After Facebook’s IPO, What Next?
With Facebook’s initial public offering imminent, the company has announced that it is raising the size of its IPO to 421 million shares, a 25 percent increase over what it had originally planned. With shares selling for $38, the social media giant’s offering could be one of the largest ever, far exceeding Google’s among tech companies. With Facebook initially valued at $16 billion, its debut could be larger than that of General Motors and the second-largest in US history.
The move occurs the day after a spot of doubt was cast on Facebook’s future profitability when General Motors announced it was pulling $10 million worth of ads from the company, saying these had too little impact. The Wall Street Journal reports that GM spent about $40 million annually on Facebook, with about a quarter on paid advertising.
Supporters of Facebook are contending that GM ran a poor ad campaign. GM’s rival, Ford, has said that it would continue its current social media strategy involving Facebook and says that “You just can’t buy your way into Facebook. You need to have a credible presence and be doing innovative things.”
But GM’s pulling out its ads has brought to the fore the general issue of advertising on Facebook and not because the loss of revenue hurts Facebook ($10 million less is no great shakes for Zuckerberg & co.). As Larry Dignan writes on CNET, analysts have been scrutinizing Facebook’s business model — and so far, says Dignan, Facebook “hasn’t quite figured out its model yet.”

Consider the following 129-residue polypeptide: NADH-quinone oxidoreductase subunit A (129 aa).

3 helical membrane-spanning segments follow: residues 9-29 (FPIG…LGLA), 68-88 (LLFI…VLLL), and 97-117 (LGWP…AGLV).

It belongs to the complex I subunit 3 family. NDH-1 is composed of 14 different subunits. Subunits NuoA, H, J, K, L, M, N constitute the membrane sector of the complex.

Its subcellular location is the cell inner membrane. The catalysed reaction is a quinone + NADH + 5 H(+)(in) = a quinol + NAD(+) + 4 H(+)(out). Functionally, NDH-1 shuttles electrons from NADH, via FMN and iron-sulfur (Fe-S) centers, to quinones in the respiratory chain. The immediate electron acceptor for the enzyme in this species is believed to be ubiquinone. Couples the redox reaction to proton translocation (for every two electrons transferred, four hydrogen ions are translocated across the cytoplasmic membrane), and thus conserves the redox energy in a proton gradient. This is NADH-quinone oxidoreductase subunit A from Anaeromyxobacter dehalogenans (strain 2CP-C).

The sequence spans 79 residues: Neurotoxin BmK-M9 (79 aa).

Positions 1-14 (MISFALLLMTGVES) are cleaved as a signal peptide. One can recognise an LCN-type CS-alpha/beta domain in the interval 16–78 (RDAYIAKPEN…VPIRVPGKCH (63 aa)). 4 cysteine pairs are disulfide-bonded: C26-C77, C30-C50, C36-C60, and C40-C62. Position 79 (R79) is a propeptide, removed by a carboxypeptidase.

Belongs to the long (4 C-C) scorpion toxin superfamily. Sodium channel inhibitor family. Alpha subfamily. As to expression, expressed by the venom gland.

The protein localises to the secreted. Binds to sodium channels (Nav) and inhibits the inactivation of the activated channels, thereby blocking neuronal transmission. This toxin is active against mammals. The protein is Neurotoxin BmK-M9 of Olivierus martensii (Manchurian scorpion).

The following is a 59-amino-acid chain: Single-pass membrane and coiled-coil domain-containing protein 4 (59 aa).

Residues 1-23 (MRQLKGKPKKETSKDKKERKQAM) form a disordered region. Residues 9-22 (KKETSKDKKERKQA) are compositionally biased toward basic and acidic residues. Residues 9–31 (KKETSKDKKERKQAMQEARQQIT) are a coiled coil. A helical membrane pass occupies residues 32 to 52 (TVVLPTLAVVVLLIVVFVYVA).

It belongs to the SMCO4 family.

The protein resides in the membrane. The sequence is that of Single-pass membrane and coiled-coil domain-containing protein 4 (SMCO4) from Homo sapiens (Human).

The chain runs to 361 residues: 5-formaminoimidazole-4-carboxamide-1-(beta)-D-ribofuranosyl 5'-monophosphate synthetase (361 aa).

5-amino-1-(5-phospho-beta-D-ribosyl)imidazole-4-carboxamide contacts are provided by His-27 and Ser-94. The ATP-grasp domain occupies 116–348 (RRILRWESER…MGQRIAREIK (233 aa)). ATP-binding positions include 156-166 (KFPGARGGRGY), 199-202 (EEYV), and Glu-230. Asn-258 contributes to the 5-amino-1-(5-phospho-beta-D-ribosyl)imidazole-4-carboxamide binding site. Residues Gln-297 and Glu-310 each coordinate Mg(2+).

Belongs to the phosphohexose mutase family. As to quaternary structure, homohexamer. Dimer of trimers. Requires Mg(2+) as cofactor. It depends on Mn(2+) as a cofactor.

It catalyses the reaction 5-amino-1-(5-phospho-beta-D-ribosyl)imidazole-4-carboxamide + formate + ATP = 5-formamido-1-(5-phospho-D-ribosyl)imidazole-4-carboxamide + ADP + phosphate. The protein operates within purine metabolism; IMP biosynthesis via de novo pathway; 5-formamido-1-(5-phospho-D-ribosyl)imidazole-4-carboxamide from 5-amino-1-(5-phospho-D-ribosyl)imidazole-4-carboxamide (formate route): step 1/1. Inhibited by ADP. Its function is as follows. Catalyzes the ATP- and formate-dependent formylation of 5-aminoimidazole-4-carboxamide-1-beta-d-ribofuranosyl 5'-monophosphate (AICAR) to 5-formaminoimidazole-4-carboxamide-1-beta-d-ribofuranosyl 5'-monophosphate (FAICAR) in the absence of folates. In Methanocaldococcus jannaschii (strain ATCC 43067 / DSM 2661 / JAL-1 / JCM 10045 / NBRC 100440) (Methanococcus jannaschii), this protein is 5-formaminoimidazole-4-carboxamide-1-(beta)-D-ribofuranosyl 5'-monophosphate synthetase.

Even though Facebook knows more about all of us and our likes and preferences than Google, it still relies on display ads, an old business model. Referring to an article on Facebook’s business model by Chris Dixon, co-founder and CEO of Hunch (which eBay has acquired), Dignan explains Google’s business model does a better job at matching up “buying intentions with the user”:
You search for something and Google hits you with a relevant ad. Facebook is like a park. Perhaps you notice an ad or sponsorship, but you’re not at a park to buy anything. You’re there to goof around with your friends. Ads can be annoying.
Eric Clemons, a Wharton operations and information management professor, argues that Facebook’s record-setting IPO is even based “some unknown business model.”
15 percent of the world’s population is a member of Facebook, Paul Sloan notes on CNET: Most internet users are now signed up for Facebook so that frontier is fast closing. Facebook saw a slowdown in its first quarter and has to figure out how to better monetize mobile, an area where it has more users (488 million and growing) than ever, but where it has yet to make any profit. The jury is indeed out whether Facebook will continue to be the internet juggernaut it is now seen as.
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